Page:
Christmas diorama with snow storms
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Hi /diy/, I'm trying to build my gf a christmas present, it consists of a small diorama of a northern village during christmas in 1:200 scale. Sculpting aside I have problem.
I found a snow like material in an art store, I believe it's foam passed into a blender, it's really light and that's where the idea started but now I'm stumped.
The basic layout is a rectangular wooden base where the diorama stands that I will close with glass on the three biggest sides while closing the smaller ones with carved wood faceplates. I've got a low voltage circuit to power up leds for the houses and I wanted to put a fan of some sort to make a continuous storm inside the box but I don't know where to put it.
On the sides I can't because I don't have a way to disguise it, I though about placing the diorama base higher up leaving some space on the bottom and on the shortest sides and then have the fan perpendicular to the base to have a circular flow of said snow but I'm not entirely sure It'll work. Do I need some sort of venturi before and aft the fan to have a better flow?
Or option two, having the fan parallel to bottom under the diorama in the middle of this space with a triangular divider under it to separate the flow, will it have enough force to create a turbulence on both sides of the box?
Opinions, other ideas are welcome. Thanks
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Hey /diy/ I got a problem,
I received a Asus HD 7770 graphics card and my computer can not recognize it. I used to have a GT 640 and it seemed to work fine. I have a hunch that it might be the power supply, it's a xg-p500. The motherboard always goes to the on board graphics, i've tried to disable it through device manager but it didn't work. It also didn't let me install the divers from the disk, kept saying to get a asus graphics card. The card lights up and the fans spin, but it does not connect. I've been trying to fix it for about five hours now.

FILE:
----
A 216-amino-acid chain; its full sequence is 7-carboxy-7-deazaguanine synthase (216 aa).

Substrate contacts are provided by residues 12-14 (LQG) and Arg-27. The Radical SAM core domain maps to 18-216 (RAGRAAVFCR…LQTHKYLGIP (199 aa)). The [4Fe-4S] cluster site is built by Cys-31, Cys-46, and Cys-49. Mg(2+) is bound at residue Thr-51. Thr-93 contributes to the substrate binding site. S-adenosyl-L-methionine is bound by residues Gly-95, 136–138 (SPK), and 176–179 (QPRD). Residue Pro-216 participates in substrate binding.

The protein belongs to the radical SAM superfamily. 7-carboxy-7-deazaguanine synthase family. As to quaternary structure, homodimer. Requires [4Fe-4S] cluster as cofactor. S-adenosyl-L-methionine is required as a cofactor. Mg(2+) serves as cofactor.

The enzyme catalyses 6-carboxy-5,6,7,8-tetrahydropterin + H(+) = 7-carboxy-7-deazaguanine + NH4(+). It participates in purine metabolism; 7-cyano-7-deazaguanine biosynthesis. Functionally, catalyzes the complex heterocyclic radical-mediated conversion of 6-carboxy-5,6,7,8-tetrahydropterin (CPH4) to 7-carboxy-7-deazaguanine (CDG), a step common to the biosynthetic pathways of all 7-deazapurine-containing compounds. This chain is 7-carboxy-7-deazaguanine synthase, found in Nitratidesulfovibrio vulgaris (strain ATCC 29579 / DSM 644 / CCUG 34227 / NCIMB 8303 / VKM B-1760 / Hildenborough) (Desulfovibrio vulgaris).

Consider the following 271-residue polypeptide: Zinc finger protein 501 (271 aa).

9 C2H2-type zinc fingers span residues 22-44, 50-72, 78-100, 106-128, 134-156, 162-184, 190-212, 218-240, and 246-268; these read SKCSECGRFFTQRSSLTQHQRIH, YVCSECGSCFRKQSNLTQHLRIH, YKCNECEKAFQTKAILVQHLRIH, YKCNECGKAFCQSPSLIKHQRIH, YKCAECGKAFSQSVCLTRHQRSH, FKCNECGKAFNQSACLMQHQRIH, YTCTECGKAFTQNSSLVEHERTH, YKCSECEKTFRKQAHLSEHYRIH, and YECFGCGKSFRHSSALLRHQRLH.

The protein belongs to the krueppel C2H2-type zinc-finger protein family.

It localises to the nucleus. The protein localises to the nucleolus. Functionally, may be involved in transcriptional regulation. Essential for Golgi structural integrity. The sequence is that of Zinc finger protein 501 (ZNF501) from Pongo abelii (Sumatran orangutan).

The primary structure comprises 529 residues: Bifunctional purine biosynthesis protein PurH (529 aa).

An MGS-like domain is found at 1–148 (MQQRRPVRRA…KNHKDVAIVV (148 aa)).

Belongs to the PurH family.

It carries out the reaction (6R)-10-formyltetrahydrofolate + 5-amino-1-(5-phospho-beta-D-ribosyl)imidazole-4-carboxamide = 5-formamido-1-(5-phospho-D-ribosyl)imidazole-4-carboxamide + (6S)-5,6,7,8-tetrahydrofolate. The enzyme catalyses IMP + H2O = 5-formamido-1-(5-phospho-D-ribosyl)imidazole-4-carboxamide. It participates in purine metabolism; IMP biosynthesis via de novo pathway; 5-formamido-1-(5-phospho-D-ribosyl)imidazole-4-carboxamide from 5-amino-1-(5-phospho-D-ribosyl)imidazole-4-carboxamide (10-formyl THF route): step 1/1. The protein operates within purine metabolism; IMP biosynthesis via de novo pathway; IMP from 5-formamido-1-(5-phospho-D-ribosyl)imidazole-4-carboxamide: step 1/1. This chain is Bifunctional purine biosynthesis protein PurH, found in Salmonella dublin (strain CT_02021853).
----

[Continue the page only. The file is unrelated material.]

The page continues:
Please end this shit.
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Hello /diy/, this is my first visit to this board.
I'm looking to acquire or build an oil lamp that burns vegetable oil (olive, canola, sunflower, you name it).
Traditional oil lamps designed to burn petroleum don't work with vegetable oil, because it hardly crawls up the wick. If there is more than 2-3cm of air between the oil and the flame, it will not burn properly.
I've tried to find oil lamp designs working with vegetable oil, but the only ones I've been seeing were from ~1800, before petroleum became widespread, like the Argand lamp. If it was possible, I'd be interested in a replica, but I haven't been able to find any.
Some points to consider:
Since the oil doesn't raise through a wick, there are 3 possible solutions to consider:
- A large, flat reservoir
- A elevated reservoir
- A reservoir that's being passively heated by the flame to improve it's viscosity. (I don't know if that's a good idea though.)
The flame easily soots without a chimney. I assume a glass cylinder or pipe will work perfectly well. Could be made from a glass bottle.
What's giving me troubles is the burner. The only working one I've found so far is a swimming wick, since that eliminates the problem of the oil not going up the wick. However, that does not allow me to use a chimney, nor is the design very sturdy (cork wrapped in tinfoil, with a wick drawn through in the middle). The flame is much to small as well, as a flame much larger than a candle's will start sooting.